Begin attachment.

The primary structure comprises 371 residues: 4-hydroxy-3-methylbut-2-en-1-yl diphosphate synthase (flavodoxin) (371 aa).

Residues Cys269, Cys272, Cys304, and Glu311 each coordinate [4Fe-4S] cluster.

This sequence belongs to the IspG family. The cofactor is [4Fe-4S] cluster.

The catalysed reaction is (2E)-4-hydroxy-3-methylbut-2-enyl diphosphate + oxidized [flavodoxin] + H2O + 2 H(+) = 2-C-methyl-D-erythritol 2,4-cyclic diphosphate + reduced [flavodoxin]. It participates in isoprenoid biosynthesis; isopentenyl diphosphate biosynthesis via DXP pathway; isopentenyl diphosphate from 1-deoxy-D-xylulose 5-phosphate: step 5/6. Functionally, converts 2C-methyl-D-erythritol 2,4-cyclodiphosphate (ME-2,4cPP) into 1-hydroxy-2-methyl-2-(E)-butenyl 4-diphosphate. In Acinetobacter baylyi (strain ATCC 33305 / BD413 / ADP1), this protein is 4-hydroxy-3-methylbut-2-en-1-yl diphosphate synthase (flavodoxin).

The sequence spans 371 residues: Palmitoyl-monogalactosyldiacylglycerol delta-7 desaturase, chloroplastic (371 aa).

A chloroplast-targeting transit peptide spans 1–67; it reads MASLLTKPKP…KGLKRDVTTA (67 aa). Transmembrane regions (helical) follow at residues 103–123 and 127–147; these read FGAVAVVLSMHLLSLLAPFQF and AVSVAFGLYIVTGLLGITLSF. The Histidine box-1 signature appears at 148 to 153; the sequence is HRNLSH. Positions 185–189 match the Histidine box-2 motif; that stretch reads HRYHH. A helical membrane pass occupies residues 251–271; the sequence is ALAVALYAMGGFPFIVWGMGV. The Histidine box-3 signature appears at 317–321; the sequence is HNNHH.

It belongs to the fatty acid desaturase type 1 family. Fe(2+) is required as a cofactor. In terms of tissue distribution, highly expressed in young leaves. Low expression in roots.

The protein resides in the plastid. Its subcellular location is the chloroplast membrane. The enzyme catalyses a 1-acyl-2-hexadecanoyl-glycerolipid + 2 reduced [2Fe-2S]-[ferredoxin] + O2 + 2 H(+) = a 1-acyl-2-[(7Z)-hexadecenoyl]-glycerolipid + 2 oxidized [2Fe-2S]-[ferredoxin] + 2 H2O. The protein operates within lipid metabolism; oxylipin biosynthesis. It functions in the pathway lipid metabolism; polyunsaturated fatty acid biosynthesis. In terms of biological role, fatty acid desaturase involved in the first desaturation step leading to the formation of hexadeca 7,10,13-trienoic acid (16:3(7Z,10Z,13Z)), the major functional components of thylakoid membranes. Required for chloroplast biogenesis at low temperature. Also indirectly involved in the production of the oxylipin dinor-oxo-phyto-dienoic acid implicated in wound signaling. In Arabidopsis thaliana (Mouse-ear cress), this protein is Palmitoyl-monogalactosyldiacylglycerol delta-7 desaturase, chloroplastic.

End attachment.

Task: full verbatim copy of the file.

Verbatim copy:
The primary structure comprises 371 residues: 4-hydroxy-3-methylbut-2-en-1-yl diphosphate synthase (flavodoxin) (371 aa).

Residues Cys269, Cys272, Cys304, and Glu311 each coordinate [4Fe-4S] cluster.

This sequence belongs to the IspG family. The cofactor is [4Fe-4S] cluster.

The catalysed reaction is (2E)-4-hydroxy-3-methylbut-2-enyl diphosphate + oxidized [flavodoxin] + H2O + 2 H(+) = 2-C-methyl-D-erythritol 2,4-cyclic diphosphate + reduced [flavodoxin]. It participates in isoprenoid biosynthesis; isopentenyl diphosphate biosynthesis via DXP pathway; isopentenyl diphosphate from 1-deoxy-D-xylulose 5-phosphate: step 5/6. Functionally, converts 2C-methyl-D-erythritol 2,4-cyclodiphosphate (ME-2,4cPP) into 1-hydroxy-2-methyl-2-(E)-butenyl 4-diphosphate. In Acinetobacter baylyi (strain ATCC 33305 / BD413 / ADP1), this protein is 4-hydroxy-3-methylbut-2-en-1-yl diphosphate synthase (flavodoxin).

The sequence spans 371 residues: Palmitoyl-monogalactosyldiacylglycerol delta-7 desaturase, chloroplastic (371 aa).

A chloroplast-targeting transit peptide spans 1–67; it reads MASLLTKPKP…KGLKRDVTTA (67 aa). Transmembrane regions (helical) follow at residues 103–123 and 127–147; these read FGAVAVVLSMHLLSLLAPFQF and AVSVAFGLYIVTGLLGITLSF. The Histidine box-1 signature appears at 148 to 153; the sequence is HRNLSH. Positions 185–189 match the Histidine box-2 motif; that stretch reads HRYHH. A helical membrane pass occupies residues 251–271; the sequence is ALAVALYAMGGFPFIVWGMGV. The Histidine box-3 signature appears at 317–321; the sequence is HNNHH.

It belongs to the fatty acid desaturase type 1 family. Fe(2+) is required as a cofactor. In terms of tissue distribution, highly expressed in young leaves. Low expression in roots.

The protein resides in the plastid. Its subcellular location is the chloroplast membrane. The enzyme catalyses a 1-acyl-2-hexadecanoyl-glycerolipid + 2 reduced [2Fe-2S]-[ferredoxin] + O2 + 2 H(+) = a 1-acyl-2-[(7Z)-hexadecenoyl]-glycerolipid + 2 oxidized [2Fe-2S]-[ferredoxin] + 2 H2O. The protein operates within lipid metabolism; oxylipin biosynthesis. It functions in the pathway lipid metabolism; polyunsaturated fatty acid biosynthesis. In terms of biological role, fatty acid desaturase involved in the first desaturation step leading to the formation of hexadeca 7,10,13-trienoic acid (16:3(7Z,10Z,13Z)), the major functional components of thylakoid membranes. Required for chloroplast biogenesis at low temperature. Also indirectly involved in the production of the oxylipin dinor-oxo-phyto-dienoic acid implicated in wound signaling. In Arabidopsis thaliana (Mouse-ear cress), this protein is Palmitoyl-monogalactosyldiacylglycerol delta-7 desaturase, chloroplastic.